A group of GOP state attorney generals, with Texas and Wisconsin in the lead, had filed in federal court what was generally regarded as a long-shot lawsuit to have the entire ACA scrapped. They argue that the individual mandate was the centerpiece of the whole thing, and the Supreme Court in 2012 had upheld the mandate as a tax. Now that Congress has repealed the mandate “tax,” these states argue, the rest of the law is invalid. (Technically the tax cut law passed in late 2017 did not repeal the mandate — it made the mandate penalty zero dollars. However, for all practical purposes, the mandate is gone as of 2019 — one reason premiums for next year are rising again).
The case is Texas vs. USA – and the DOJ basically sided with Texas. The administration didn’t call for scrapping the entire law — Medicaid expansion, for instance, and the exchanges could survive — although the exchanges would be even more hobbled than they are now. Led by California and its activist Attorney General Xavier Becerra, 17 Democratic states now are defending the law. (Here’s their filing (PDF).)
Zeroing Out the Mandate Penalty
Crucially, DOJ did argue in its filing (PDF) that zeroing out the mandate penalty means the court should strike the provisions on guaranteed issue (protection for people with pre-existing conditions) and community rating (not charging sick people more than healthy ones, and limiting how much older people can be charged compared with young ones). It didn’t ask for an emergency injunction, but requests a quick one so a decision to abolish the three provisions – the mandate, and the two protections would be effective at the start of 2019. In identical letters to Speaker Paul Ryan and House Minority Leader Nancy Pelosi, Sessions summarizes the legal reasoning. (This letter is helpful as it’s shorter and less technical than the full DOJ filing.)
The department argues that the three provisions are not severable from one another, so if one is out they all are out. Some legal experts point out that severability generally pertains to a court action, not a legislative one, so if the court abolishes X it also abolishes Y. Even so, Congress spent the better part of a year trying to repeal the ACA, and at the end of the day it acted on the mandate and only the mandate. It left pre-existing condition and other provisions intact —no severing.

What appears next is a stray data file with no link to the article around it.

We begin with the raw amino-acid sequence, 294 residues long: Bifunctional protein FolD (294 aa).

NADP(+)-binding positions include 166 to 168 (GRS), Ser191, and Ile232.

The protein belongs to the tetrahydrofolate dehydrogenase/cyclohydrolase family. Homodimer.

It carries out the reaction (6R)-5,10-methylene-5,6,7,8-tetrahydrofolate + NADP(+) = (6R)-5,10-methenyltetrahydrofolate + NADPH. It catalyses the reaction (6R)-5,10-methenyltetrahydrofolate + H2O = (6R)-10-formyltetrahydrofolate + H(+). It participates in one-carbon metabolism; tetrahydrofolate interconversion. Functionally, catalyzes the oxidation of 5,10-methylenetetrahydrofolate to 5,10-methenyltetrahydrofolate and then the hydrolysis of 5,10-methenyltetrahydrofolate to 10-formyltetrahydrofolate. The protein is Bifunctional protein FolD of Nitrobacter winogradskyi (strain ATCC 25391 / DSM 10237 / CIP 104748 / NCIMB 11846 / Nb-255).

Politically, it’s a shocker. The popularity of pre-existing condition protections crosses party lines and fueled many an angry town hall last year. The issue was a big reason that the GOP failed to repeal the ACA. The GOP had a political win in ending the unpopular individual mandate, but this new attack on pre-existing conditions turns the party’s messaging upside down between now and the November midterms.
If the judge rules for DOJ — still an enormous “if” — the case will take time to run through the courts, and possibly put the ACA before the Supreme Court again. It is not clear how a ruling in the department’s favor would affect the ACA insurance markets. Remember, there were plenty of predictions of collapse last year over the uncertainty and eventual suspension of the cost-sharing reduction subsidies. Some insurers, including big national ones, did bolt but enough remained and figured out how to make things work. The insurance industry issued a statement disagreeing with the DOJ position, arguing that removing the provisions will “result in renewed uncertainty in the individual market, create a patchwork of requirements in the states, cause rates to go even higher for older Americans and sicker patients, and make it challenging to introduce products and rates for 2019.”
In the Washington Post piece, the Kaiser Family Foundation’s Larry Levitt pointed out another wrinkle. Premium subsidies are based on a community rating. If that goes away so sick and healthy are charged different rates, it’s not clear how subsidies would be set — or whether they’d be adequate to cover people in poorer health or at higher risk for illness.
The state attorneys general joining California in backing the current law are Connecticut, Delaware, Hawaii, Illinois, Kentucky, Massachusetts, Minnesota, North Carolina, New Jersey, New York, Oregon, Rhode Island, Virginia, Vermont, Washington, and the District of Columbia. (Note that Kentucky has a stridently anti-ACA governor, but a Democratic attorney general who is the son of the former governor who led Kentucky’s successful embrace of the ACA. Vermont and Massachusetts have moderate GOP governors with Democratic AGs.)
Those joining Texas and Wisconsin in fighting the law are Alabama, Arkansas, Arizona, Florida, Georgia, Indiana, Kansas, Louisiana, Maine, Mississippi, Missouri, Nebraska, North Dakota, South Carolina, South Dakota, Tennessee, Utah and West Virginia. (Note that Louisiana has a Democratic governor and a Republican attorney general who may run for governor.)
Joanne Kenen is executive editor, health care, at POLITICO, where she has worked since 2011. She is the Association of Health Care Journalists’ topic leader on health reform and curates related material at healthjournalism.org. A Harvard graduate, Kenen has covered health policy and politics in Washington for more than 20 years. As a Kaiser Family Foundation media fellow in 2006-07, she wrote about end of life issues and palliative care. She worked on health reform at the nonpartisan New America Foundation. Her work has appeared in publications including The Atlantic, Kaiser Health News, the Washington Post, the Washingtonian, CQ, Health Affairs, AARP Magazine, and Slate. Kenen was a Reuters correspondent in New York, Florida/Caribbean and Washington.